Just the signal, not the noise

Hello 8bit'ers,

Should you not spend this wonderful Friday floating in a wonderfully cool pool with a drink of your choice ... sorry! ⛱

However, in contrast to reading on a mobile you then have the advantage of trying out some of the following projects on your desktop right away. Whether or not this makes sense, given the current temperatures, is probably rather a matter of personal preference ... and should be left up to you.

But whether on mobile or desktop, the topics we've come across this week are exciting and almost every one of them is more than suitable to pass the hopefully long summer vacation.

Enjoy Issue #58!


Tiny Emulators

Tiny Emulators
Imagesource: https://floooh.github.io/tiny8bit/

As of today Andre Weissflog is considered the official savior of this summer. Why we haven't noticed his project so far, will forever remain a mystery. But we've already touched on the topic of dark-matter-programmers™ a few times. ⚫️

So let's shed some light on the subject. 💡

Andre comes - more or less precisely - from the gaming corner, and has combined his knowledge of C++, Python and Webassembly with his love for 8bit machines. The result is the most complete collection of 8bit Webassembly emulators we have seen so far.

Tiny8Bit lets you run a variety of beloved machines directly in the browser. And the special thing about it: Besides the classic C64, VIC-20, the ZX Spectrum and various CPC models, you can also find emulators for machines like the KC85 and KC87, the LC-80 or the Robotron Z9001.

Besides the emulators Andre has linked the emulator to a lot of demos and games via autoload. So you can enjoy Rick Dangerous on the CPC, Nebulus on the C64, Rainbow Island on the ZX and many more directly from your browser.

My personal favorite: Isometrikum.

If all this isn't enough for you, take a look at Andre's Blog.

Awesome collection. The source on GitHub invites you to build all the stuff locally as well. Andre … Thanks! 🙏

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Imagesource: https://www.lego.com/

You can think about Lego™ whatever you want. For some the manufacturer is one of the most ingenious toy producers in the world, for others a shabby monopolist with sometimes macabre marketing tactics. 🤨

However, there is one thing Lego does right, and that is license management. And once again this means, that friends of broken fingertips can expect something special this summer: 

The ATARI 2600 LEGO™. 🧱

Pre-orders are not open yet. But if you want to get rid of your colorful paper rags or their digital equivalent, you'll be happy from August 1. And better park a reminder in your calendar right now.

Happy crafting, should you get one!

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BBS on a Mac Plus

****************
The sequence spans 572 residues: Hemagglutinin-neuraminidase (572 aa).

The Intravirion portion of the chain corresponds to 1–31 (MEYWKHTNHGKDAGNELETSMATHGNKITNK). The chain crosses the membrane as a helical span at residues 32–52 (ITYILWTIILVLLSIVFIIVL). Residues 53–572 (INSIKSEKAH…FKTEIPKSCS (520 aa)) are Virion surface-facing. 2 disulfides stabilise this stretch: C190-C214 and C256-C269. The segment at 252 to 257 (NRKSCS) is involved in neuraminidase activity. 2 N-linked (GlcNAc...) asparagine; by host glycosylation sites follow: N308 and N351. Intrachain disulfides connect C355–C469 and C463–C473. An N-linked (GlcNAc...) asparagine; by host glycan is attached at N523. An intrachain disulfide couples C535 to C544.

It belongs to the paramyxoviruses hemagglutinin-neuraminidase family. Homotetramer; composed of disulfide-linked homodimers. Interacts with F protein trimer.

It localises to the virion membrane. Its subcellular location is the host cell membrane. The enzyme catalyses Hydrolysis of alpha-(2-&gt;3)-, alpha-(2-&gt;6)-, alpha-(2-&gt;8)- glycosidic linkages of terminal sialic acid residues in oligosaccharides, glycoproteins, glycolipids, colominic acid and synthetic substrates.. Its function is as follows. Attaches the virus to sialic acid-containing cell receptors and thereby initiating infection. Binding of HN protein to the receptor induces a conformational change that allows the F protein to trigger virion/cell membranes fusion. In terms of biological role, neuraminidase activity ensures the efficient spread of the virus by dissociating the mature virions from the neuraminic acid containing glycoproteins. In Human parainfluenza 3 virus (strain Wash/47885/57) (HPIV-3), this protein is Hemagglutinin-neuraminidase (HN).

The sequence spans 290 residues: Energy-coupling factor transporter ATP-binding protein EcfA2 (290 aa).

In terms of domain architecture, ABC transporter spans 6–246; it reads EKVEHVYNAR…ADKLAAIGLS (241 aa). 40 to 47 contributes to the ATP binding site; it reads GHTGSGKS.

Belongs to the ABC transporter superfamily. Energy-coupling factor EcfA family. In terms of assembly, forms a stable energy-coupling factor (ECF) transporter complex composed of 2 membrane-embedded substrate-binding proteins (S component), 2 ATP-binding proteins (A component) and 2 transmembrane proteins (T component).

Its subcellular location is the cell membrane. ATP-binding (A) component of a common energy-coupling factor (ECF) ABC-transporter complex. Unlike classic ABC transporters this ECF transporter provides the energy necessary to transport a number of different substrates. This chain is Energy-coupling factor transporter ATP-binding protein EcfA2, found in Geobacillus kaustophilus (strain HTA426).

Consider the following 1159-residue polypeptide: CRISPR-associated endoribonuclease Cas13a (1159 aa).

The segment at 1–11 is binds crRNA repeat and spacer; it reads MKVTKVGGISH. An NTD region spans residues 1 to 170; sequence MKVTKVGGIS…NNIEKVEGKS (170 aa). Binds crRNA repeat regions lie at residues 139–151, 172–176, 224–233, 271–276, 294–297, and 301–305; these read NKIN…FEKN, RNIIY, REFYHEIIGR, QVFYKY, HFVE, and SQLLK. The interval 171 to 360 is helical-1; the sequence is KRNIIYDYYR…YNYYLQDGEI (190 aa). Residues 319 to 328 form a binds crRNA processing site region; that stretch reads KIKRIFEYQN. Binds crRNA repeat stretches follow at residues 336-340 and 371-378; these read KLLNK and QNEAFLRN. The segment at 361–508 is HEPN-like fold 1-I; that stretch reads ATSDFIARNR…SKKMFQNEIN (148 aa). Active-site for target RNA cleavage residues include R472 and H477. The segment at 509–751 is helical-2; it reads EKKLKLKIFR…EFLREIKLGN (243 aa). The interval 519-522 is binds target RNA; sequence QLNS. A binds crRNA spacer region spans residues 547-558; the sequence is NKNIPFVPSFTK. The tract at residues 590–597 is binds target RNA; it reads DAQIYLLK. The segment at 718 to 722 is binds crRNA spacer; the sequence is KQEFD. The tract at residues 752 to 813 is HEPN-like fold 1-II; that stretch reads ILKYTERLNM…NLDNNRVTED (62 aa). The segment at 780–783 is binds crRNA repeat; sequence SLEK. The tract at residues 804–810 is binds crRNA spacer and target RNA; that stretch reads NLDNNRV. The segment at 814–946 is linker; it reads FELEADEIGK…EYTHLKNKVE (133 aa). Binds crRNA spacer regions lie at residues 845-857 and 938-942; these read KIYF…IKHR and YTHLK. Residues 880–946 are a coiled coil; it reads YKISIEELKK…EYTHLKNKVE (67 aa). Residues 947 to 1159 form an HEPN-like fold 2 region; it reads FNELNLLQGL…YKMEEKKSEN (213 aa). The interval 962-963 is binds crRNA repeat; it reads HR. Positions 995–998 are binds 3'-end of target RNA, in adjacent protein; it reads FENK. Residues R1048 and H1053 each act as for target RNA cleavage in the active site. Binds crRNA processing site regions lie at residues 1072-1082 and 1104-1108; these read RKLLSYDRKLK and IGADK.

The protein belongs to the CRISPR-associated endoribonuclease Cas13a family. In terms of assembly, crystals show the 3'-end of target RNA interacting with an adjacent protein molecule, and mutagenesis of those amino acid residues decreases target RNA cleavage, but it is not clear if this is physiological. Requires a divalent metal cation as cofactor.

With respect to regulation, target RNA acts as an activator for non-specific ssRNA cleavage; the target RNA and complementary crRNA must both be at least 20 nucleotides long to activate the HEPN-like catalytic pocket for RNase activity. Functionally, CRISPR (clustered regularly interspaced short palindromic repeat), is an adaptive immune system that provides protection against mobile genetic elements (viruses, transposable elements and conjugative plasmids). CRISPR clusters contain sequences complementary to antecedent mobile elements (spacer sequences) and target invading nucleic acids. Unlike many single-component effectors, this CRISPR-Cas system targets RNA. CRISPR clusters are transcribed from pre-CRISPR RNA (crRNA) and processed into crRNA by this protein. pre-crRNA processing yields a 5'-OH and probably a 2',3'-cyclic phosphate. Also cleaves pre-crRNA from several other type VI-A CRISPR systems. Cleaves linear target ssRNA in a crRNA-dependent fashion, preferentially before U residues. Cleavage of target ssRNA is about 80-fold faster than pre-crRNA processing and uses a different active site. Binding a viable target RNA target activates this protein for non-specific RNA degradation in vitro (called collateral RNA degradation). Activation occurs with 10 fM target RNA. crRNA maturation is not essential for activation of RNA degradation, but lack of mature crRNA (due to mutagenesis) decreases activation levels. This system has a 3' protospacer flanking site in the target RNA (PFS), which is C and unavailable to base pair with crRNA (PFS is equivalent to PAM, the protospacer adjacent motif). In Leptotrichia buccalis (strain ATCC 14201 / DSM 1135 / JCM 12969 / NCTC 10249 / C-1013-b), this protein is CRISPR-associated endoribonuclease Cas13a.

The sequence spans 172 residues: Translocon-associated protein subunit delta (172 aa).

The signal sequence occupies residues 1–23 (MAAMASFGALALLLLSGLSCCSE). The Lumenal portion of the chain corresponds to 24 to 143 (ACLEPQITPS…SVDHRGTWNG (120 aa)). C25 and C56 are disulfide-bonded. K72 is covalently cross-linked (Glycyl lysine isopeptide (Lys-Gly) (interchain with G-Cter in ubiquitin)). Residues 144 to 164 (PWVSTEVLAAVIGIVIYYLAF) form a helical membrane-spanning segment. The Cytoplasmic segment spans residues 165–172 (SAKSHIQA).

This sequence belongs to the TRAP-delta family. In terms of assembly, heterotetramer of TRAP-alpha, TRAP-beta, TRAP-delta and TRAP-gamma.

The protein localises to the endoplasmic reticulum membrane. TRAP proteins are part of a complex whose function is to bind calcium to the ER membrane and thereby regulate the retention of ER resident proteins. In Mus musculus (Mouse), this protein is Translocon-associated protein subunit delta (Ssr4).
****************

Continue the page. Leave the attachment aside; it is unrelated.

BBS on a Mac Plus
Imagesource: https://jcs.org/

If you put your own BBS implementation in Ruby on the digital floor in 2015, you're either a Ruby enthusiast or a BBS lover. Or Joshua Stein.

This isn't the first time Joshua has been a guest in our magazine, but we just couldn't leave out his current marvel.

BBS on a Macintosh Plus is Joshua's successful attempt to re-implement his very own BBS in C, and get it running on the Apple Mac Plus powered only by a Motorola 68k at 8MHz accessing only 4Mb of RAM.

The inclined adventurer tries a `telnet klud.ge` and learns, that communication does not necessarily need the HTTP protocol. All that is missing is a little ASCII art, and ... I’m sold.

Officially love it. ❤️

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Zuse Gates

Zuse Gates
Imagesource: https://fjkraan.home.xs4all.nl/

Caution: Controversy ahead! Which was the real first programmable computer?

Wikipedia says: With his development of the Z3 in 1941, [Konrad] Zuse built the first functional, fully automatic, program-controlled and freely programmable computer operating in binary floating-point arithmetic, and thus the world's first functional computer.

Until 1998 it was believed, that the Z3 was not Turing-complete, and therefore its architectural concept was not pursued further. Later it turned out that Turing-completeness was actually given, but even without that, the machine was the first functional universal computer in the world. 

The mentioned Z3 was based on electromechanical relays. The initial predecessor machine - Z1 - was purely mechanical. And here it gets interesting. Because F.J. Kraan took a closer look at the functional principles of the machine, and was especially interested in how Zuse implemented the basic logic operators like NOT, AND, OR, XOR and XNOR from 1935 to 1938 just using mechanics.

His post additionally goes into detail about a memory element and a 3-to-8 decoder. Exciting to see how you can build a working computer without electrical fields and electrons pacing around in semiconductors.

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Imagesource: https://unsplash.com/

This week the Microcode Decryptor for x86 CPUs surfaced. But for historical and other reasons, we'd better not go into it. 👹

However, anyone who tried to come up with their own CPU architecture will be familiar with microcode and its challenges. Do you decode instructions directly using circuits on hardware level like in early CPUs like the Z80 or the MOS8502? Or do you choose a ROM based approach like in the SAP architecture? Or do you take a completely different path in order to transplant the own instruction set into the hardware?